• Selectivity and short persistence are weaknesses as well as strengths
insecticide references
Insecticide references
  • An Introduction to Insecticides, by George Ware, at
  •  Insecticides, Chemistries, and Characteristics, by Jeffrey Bloomquist, at

From pyrethrin daisies

Axonic poisons

Low in toxicity to mammals

Very rapid breakdown ... no residual action

Used to kill fleas and lice on humans and pets; labeled for use on many fruits and vegetables


From roots of Derris and other tropical legumes

Disrupts cellular respiration

Moderate toxicity to mammals (~ Sevin); very toxic to fish

Moderate persistence (~ Sevin)

Used against many pests, especially beetles

No longer on the NOP list of approved materials


From seeds of a tropical lily & European Veratrum spp.

Axonic poison

Very low in toxicity to mammals, but a severe membrane irritant

Breaks down very rapidly

Effective against squash bug, harlequin bug, and citrus thrips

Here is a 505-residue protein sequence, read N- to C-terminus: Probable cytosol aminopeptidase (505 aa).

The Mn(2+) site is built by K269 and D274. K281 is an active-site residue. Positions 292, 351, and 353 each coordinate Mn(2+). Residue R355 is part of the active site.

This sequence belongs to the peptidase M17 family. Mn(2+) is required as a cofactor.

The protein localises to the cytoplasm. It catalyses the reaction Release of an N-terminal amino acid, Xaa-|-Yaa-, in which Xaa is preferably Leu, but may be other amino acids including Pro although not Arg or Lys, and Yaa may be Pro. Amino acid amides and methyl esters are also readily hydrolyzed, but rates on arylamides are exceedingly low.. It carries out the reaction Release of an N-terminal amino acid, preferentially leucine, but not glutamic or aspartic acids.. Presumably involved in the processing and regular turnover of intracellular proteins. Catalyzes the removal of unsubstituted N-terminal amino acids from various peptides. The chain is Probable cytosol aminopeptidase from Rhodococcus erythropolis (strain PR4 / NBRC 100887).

From woody stems of S. American Ryania shrubs

Calcium channel poison

Low mammalian toxicity

More persistent than rotenone but less potent

Used against caterpillars in fruits and vegetables

Sabadilla & ryania are not available now


From all parts of Azadirachta and Melia spp.

Mode of action unknown

Low toxicity to mammals; used medicinally

Very short persistence

Labeled on many crops and landscape plants, especially against soft-bodied insects

Citrus oil components

Limonene and linalool

From citrus oils

Very short persistence

Low acute toxicity to mammals, but some evidence of chronic toxicity

Less toxic than crude citrus extracts

Mostly in pet shampoos, etc.


From tobacco, other Nicotiana spp., others

Acetylcholine mimic

Very toxic to humans, orally and dermally

Very short persistence

Used in greenhouses against aphids, thrips, and mites

Not on the NOP list of approved substances




Rosemary oil

Hot pepper




  • Dormant oils for fruit and landscape trees
  • Stylet oils
    • reduce virus transmission, may suppress powdery mildew
  • Summer oils
    • Against mites, aphids, other soft-bodied pests
  • Coverage is essential (upper and lower leaf surfaces); oils kill by suffocating pests that are sprayed directly
insecticidal soaps
Insecticidal soaps
  • Salts of fatty acids
  • Kill insects by disrupting membranes (including tracheal linings)